Wildfire official warns Nelson: ‘Don’t get complacent’

July was not as wet as we thought, says Ron Lakeman of the Southeast Fire Centre.

It rained 27.2 mm in the West Kootenay this July

Just because this summer is not as hot as last, and just because Nelson doesn’t have a wildfire on its doorstep this year, don’t get too comfortable.

That’s the advice of Ron Lakeman of the Southeast Fire Centre in Castlegar.

“Most people will tell you that July was a wet month, but the stats suggest otherwise,” Lakeman says. “We got showers and thundershowers moving through frequently, but we didn’t get large amounts of rain.

We could still get into a drought cycle. We have had active fire seasons in September. If we were to get a hot dry couple of weeks here and get some lightning, things could be very different.”

It rained 27.2 mm this July, compared with the July norm of 48.1 mm and the record in 1998 of 143.2 mm.

In the Kootenays in July of 2015 there were 279 active fires. This year there were 41.

Frequent rain like we had last month, even though there may not be much of it, dampens the fire danger, Lakeman says.

“To have it rain every 3 to 5 days (maintains) the moisture level of the forest floor. So even though we may be getting lots of lightning we are not getting a lot of starts and we are not getting big fires because the fuel is just not that receptive.”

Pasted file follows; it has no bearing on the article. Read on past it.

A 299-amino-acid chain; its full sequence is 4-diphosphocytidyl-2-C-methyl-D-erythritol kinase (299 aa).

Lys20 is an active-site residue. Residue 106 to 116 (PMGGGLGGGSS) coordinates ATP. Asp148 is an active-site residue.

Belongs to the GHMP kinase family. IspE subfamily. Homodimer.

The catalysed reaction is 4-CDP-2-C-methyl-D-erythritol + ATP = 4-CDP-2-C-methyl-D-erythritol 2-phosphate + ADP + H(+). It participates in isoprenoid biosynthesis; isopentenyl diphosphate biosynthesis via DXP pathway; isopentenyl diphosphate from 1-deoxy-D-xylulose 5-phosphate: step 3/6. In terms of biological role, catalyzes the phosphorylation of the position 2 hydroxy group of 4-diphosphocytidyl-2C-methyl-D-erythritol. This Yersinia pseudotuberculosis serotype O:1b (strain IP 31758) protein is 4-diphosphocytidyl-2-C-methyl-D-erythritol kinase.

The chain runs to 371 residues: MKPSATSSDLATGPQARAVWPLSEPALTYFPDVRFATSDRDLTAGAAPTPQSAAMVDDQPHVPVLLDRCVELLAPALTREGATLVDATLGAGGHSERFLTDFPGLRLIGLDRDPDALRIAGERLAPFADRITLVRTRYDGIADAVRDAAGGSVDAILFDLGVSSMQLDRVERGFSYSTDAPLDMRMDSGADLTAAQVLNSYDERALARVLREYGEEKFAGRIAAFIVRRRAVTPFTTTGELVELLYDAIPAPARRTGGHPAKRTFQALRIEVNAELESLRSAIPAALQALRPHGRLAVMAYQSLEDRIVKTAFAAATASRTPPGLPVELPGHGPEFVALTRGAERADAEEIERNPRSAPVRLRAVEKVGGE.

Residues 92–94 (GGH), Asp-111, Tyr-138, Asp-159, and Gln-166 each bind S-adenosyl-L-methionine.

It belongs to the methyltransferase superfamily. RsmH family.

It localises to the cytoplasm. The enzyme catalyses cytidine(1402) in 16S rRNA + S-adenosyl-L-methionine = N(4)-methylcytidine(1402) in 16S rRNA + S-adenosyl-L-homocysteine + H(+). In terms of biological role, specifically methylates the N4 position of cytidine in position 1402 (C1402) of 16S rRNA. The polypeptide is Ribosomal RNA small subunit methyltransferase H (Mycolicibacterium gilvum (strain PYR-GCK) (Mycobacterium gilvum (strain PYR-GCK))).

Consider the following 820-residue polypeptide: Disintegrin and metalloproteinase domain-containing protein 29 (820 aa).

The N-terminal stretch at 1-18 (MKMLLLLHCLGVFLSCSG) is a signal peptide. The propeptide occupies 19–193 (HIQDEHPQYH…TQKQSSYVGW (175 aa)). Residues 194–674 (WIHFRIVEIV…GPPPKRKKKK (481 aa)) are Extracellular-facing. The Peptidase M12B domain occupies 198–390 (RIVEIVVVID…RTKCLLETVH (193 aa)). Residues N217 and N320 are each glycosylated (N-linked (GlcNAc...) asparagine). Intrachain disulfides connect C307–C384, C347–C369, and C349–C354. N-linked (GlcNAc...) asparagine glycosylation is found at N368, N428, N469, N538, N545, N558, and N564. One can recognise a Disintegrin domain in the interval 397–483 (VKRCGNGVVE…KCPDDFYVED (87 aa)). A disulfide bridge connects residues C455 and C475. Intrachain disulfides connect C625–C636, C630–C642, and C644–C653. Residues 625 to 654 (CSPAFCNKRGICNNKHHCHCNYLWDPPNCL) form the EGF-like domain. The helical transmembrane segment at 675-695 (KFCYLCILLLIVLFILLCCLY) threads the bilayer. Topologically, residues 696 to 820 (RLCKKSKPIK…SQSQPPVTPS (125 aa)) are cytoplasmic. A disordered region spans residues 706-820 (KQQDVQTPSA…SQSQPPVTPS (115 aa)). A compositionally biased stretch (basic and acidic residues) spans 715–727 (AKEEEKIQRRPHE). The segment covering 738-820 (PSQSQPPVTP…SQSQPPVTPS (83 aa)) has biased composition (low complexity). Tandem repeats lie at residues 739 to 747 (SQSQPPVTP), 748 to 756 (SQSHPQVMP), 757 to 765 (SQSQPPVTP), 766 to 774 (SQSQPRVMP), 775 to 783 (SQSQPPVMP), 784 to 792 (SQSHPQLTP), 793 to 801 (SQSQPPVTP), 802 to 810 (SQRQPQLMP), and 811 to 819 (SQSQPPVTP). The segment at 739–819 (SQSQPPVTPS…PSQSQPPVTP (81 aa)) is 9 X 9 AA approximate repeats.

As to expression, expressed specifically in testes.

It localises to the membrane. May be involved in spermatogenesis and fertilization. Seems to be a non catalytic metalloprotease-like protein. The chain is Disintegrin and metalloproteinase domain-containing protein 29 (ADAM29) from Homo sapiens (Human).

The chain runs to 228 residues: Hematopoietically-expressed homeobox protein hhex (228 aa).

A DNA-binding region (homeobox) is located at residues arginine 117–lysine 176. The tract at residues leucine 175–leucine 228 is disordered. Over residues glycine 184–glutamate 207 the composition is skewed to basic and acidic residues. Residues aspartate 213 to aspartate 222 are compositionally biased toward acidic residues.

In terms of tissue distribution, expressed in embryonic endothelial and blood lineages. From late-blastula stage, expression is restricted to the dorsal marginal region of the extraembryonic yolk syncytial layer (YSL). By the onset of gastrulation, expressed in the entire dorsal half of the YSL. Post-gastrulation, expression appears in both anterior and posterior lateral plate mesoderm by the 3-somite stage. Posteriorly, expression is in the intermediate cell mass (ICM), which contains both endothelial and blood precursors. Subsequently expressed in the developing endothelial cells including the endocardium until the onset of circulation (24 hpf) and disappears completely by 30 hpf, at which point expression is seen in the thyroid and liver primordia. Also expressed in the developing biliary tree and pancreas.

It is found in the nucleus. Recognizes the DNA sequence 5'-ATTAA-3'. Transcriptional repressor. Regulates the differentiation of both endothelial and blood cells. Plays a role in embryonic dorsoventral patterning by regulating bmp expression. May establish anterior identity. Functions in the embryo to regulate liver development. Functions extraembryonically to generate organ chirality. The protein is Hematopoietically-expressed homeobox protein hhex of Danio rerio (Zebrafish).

The highest temperature in July, 2016, was 35.9 degrees on July 29. The mean for July is 19.8 degrees, and the record is 39.9 degrees set in 2003.

Another factor that influences fire danger is the snowpack. In mid-winter the West Kootenay snowpack was normal, but because of a warm May, much of it was depleted, putting us in t he same position as last year,mediated by more rain and cooler temperatures.

In the meantime, having learned the lessons of last summer when Nelson came close to running out of water, the city changed its water bylaw in June to put us permanently on water restrictions. What used to be Level 1 water restrictions has become business as usual, year round. That means lawn watering is allowed only every second day.

On August 17 the city, the Regional District of Central Kootenay and BC Parks will hold public sessions on what they are doing to reduce fire danger and what private landowners should do.

 

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